A floating wind-fuelled mobile power concept that promises to cut emissions from offshore oil & gas operations by as much as 70% has received a technical seal of approval from classification body DNV.
Odfjell Oceanwind’s WindGrid concept, which knits floating ‘mobile offshore wind units’ (MOWUs) with in-built energy storage and converters together as a microgrid, would make it possible to shut down gas turbine generation during peak wind power periods, accounting for 60-70% of yearly CO2.
“This feasibility verification report marks an important milestone for [us],” said Odfjell Oceanwind CEO Per Lund. “It demonstrates that MOWUs can offer an attractive alternative for the oil & gas industry as it strives to reduce greenhouse gas emissions.
“The flexibility of the MOWUs, combined with emission cuts exceeding the industry’s 2030 ambitions, means that the industry can deliver on the green shift faster and more cost effectively than any other alternative that exists today, including power from shore.”
Erik Henriksen, director of business development in offshore classification at DNV Maritime, said: “Solutions like WindGrid in the new floating wind sector can make a large impact on the speed of the energy transition.”
DNV’s review included a technical assessment of all technology components, hazards to successful implementation, and a verification of the wind power profiles and linked CO2 reductions for the oil & gas installation connected to a WindGrid system.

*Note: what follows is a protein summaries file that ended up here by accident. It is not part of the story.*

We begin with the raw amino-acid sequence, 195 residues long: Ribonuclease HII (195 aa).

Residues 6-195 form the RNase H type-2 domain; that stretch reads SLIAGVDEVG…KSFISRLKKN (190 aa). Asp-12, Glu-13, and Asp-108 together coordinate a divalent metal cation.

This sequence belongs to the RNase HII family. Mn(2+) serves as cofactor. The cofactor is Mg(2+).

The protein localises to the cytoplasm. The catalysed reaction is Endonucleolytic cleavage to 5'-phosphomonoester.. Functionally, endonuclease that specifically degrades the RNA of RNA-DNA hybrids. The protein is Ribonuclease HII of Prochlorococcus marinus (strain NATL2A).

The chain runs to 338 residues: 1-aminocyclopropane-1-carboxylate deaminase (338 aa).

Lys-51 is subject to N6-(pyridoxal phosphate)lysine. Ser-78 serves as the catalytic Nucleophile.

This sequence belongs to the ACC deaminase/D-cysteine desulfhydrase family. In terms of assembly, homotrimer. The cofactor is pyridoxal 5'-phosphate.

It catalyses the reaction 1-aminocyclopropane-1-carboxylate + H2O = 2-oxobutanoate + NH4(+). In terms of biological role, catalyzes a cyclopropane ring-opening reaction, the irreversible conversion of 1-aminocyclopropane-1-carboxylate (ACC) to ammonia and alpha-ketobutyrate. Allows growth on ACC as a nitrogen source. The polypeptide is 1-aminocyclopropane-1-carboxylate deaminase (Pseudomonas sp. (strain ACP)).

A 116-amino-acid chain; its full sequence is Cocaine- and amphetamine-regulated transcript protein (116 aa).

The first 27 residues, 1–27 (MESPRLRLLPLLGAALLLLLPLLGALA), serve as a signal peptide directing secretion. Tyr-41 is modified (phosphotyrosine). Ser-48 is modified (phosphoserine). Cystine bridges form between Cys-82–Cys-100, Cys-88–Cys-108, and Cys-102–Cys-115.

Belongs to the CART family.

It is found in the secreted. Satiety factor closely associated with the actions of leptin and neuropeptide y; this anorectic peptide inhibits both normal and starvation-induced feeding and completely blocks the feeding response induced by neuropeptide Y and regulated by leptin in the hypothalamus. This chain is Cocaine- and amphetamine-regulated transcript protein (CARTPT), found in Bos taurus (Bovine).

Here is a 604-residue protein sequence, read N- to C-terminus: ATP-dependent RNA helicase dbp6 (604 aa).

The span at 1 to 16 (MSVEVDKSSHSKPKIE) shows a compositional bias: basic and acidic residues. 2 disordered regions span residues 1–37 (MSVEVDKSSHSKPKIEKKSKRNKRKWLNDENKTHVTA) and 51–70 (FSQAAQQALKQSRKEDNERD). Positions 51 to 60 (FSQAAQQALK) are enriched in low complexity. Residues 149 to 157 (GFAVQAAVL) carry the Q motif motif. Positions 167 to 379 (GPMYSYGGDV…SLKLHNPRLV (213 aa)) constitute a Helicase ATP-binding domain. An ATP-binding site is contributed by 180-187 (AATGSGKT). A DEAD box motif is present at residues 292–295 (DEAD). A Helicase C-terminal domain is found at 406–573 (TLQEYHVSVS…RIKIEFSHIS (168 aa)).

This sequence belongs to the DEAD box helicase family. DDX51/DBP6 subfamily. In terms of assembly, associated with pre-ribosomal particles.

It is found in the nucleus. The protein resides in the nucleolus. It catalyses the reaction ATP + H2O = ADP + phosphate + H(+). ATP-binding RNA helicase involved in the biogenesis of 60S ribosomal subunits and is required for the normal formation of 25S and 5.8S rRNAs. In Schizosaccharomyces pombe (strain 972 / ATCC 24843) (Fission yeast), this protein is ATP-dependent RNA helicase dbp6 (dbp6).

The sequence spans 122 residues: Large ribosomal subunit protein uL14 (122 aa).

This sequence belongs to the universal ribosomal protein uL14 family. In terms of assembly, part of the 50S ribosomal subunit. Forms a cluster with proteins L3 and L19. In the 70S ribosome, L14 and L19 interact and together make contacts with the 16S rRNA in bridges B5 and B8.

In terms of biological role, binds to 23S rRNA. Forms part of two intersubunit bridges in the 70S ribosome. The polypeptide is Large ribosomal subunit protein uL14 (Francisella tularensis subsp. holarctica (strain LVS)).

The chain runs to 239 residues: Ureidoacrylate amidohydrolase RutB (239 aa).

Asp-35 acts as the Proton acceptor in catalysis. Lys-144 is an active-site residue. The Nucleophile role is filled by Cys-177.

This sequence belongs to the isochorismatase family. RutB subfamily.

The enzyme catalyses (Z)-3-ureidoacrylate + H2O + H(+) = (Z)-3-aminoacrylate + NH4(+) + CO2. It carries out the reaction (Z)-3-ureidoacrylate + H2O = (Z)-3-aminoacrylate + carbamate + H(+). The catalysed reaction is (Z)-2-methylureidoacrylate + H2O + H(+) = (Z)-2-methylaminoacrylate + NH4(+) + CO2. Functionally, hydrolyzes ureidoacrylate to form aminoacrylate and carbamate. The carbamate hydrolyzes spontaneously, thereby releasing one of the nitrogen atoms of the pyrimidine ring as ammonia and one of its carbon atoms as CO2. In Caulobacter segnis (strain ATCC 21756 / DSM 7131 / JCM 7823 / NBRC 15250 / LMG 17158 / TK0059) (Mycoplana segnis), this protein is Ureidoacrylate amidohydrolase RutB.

Earlier this month, Odfjell Oceanwind signed a deal German industrial conglomerate Siemens to harness their technologies for its MOWUs, with Siemens Gamesa set to deliver its 11MW and 14MW wind turbines for the floating foundations, and Siemens Energy supplying energy storage and power control systems.
Floating wind-powered oil & gas production is not a new concept. A pioneering project called Win-Win was launched in 2013 but met with a mixed reaction in the energy industry, with pragmatists seeing it as a means to reducing emissions from ageing petroleum assets while further field-proving floating wind technology, while purists viewed it as a gateway to the ‘dirtification’ of wind.
Global markets have in the last year shifted opinion with Norwegian energy giant Equinor on track to build Hywind Tampen, an 88MW floating wind array to be wired into the Snorre-Gullfaks complex in the North Sea, and several other projects now bubbling away for similar schemes in off Europe, in the US Gulf, off Southeast Asia and even off Canada.